McDonough played forward on the Notre Dame High School club hockey team in nearby Niles with Greg Luzinski, who later played for the Chicago White Sox and Philadelphia Phillies. McDonough spent 24 years as a Chicago Cubs executive before joining the Hawks in late 2007, but he knows hockey. His office is a shrine to it.
But for the skate-challenged like myself, we mostly depend on TV for whatever small amount of hockey we watch. And with all due respect to the NHL's broadcast partners, the league could use some heavyweight exposure and the return of a nightly highlight show reaching a wide audience.
High-definition TV helps a lot (Hey, I can see the puck!), but I wouldn't be against trying different camera angles other than the traditional side-to-side game broadcasts. I watched Friday night's game live from the upper right corner of the rink, and it was a gas. It was sensory overload, but in a good way.
"TV doesn't do it justice, but at least we're on TV," McDonough says.
As for the sport and the league itself, McDonough calls it "an acquired taste. But when you're hooked, you're really hooked."
I'm not totally hooked, but at least I'm nibbling at the bait. In Chicago, the Hawks have regained the trust of the old-school hockey die-hards. Equally important, they've cultivated another demographic that matters: the 6-24 age group.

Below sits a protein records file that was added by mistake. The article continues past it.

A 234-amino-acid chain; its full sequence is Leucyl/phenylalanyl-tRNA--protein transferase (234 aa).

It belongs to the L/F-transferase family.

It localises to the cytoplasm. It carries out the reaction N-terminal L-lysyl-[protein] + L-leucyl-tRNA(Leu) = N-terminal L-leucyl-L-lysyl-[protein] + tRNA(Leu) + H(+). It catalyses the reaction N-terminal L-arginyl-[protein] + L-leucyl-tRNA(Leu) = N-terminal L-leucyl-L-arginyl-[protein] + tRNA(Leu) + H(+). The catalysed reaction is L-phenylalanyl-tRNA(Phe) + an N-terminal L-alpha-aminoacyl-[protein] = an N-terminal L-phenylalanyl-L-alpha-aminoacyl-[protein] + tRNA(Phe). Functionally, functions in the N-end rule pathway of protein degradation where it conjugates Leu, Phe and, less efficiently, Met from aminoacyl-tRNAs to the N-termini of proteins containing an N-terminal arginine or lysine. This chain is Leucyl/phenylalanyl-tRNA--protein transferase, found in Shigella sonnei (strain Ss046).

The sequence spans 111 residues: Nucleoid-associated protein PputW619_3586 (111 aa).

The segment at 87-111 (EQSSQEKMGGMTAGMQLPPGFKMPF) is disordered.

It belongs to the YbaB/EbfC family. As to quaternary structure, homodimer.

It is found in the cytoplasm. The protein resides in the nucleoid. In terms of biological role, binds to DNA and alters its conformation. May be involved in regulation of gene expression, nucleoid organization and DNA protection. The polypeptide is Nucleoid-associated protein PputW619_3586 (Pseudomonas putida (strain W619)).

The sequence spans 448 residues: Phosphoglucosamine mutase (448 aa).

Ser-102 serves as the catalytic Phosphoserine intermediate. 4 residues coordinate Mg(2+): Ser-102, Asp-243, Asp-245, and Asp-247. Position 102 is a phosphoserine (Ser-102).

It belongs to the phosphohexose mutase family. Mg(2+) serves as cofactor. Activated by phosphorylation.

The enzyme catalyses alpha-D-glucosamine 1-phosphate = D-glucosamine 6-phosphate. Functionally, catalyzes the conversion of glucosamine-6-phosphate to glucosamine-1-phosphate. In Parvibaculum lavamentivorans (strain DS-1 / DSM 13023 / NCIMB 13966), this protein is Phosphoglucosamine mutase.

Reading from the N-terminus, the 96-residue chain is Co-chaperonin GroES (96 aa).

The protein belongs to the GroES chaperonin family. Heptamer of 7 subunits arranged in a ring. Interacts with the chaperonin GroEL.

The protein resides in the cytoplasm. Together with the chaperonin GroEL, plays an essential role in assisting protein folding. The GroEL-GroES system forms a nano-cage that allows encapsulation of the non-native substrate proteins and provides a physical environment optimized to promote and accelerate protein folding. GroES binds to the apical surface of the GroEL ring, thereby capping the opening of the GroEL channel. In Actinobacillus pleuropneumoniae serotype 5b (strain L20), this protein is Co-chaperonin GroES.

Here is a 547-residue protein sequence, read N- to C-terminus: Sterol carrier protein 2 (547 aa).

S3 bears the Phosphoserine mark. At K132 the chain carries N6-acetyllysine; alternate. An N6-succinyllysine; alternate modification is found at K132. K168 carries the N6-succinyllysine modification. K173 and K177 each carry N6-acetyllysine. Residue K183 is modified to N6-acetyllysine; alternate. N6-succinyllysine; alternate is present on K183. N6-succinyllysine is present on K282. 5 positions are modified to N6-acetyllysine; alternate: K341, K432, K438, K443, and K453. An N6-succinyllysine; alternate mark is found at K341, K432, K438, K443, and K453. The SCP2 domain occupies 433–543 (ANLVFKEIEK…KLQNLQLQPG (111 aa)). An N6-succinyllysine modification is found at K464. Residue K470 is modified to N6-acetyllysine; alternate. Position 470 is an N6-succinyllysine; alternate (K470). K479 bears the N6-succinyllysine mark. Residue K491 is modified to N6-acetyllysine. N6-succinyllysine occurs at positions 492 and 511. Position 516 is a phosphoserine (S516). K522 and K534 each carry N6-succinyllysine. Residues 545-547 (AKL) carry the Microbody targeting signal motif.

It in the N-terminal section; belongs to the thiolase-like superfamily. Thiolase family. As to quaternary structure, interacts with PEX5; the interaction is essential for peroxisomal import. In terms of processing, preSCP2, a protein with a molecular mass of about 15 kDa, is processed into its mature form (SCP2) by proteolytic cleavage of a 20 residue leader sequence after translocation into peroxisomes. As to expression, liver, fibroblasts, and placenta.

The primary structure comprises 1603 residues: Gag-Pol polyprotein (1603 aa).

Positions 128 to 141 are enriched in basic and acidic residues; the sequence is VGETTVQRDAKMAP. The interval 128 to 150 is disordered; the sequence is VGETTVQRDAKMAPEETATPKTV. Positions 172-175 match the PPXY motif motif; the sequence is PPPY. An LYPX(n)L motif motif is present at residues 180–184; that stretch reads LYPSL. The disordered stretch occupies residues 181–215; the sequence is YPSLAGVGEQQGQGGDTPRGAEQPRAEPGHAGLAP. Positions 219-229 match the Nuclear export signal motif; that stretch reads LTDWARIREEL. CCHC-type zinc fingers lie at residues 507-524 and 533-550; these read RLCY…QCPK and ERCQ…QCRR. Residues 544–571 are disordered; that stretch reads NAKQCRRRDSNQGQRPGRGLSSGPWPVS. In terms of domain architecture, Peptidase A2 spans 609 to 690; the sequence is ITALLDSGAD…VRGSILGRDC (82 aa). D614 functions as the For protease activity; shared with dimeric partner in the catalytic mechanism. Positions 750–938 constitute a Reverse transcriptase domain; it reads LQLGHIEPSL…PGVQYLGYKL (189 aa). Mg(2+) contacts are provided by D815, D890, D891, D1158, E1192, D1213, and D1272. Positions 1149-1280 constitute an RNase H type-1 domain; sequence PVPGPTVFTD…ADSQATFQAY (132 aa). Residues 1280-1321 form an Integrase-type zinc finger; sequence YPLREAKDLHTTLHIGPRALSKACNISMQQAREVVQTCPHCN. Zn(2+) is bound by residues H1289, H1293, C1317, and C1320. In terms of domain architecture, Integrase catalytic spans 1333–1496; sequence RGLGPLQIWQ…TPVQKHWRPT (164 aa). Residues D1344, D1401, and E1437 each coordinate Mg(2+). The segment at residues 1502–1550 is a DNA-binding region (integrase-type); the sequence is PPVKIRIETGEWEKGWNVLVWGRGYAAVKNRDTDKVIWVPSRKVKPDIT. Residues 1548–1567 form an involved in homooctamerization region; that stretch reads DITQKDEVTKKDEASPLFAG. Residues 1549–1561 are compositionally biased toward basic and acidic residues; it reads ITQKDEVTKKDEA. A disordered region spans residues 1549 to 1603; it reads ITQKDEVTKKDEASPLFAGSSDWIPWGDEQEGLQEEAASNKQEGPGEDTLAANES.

"This is almost like a new rock band," McDonough says. "It's like a band that came out with a new hit CD and [the fans] really liked the first one, and now they're going to buy the next one. So these people are giving us a chance again. We missed a couple of generations."
The NHL, which has hit and missed too, will never be for everybody, because everybody doesn't build their nights around watching the Penguins' Sidney Crosby, or the Washington Capitals' Alexander Ovechkin, or the Red Wings' Chris Osgood, or the Hawks' Jonathan Toews or Patrick Kane. But there are no rainouts, the games usually last about a manageable 2½ hours and OMG, do they skate hard and knock the mouth guards out of each other. Plus, generally speaking, NHL players are genuinely regular guys, not counting the facial scars and missing teeth.
The reality is that maybe the league will have to settle for being something between a regional and national sport in the States. There are worse fates.
But Blunk had the right idea when he said the Hawks "were in a situation where we had to try everything." The NHL shouldn't be afraid of doing the same.
Hockey the brand still has lots of legroom in this country. But on a nutty night in Chicago, it got Kid Rock in the house. It got Jordan. It even got the great Dave Otto in the house.
Dave Otto? He's the former Cubs pitcher who gave up Jordan's first hit in a major league ballpark: a high chopper that bounced into left field during an April 1994 exhibition game at Wrigley Field. I saw Otto during the second intermission.
And for what it's worth, the Hawks and the NHL got me. And they'll get me for Sunday's Game 4. And I don't even need MJ's suite.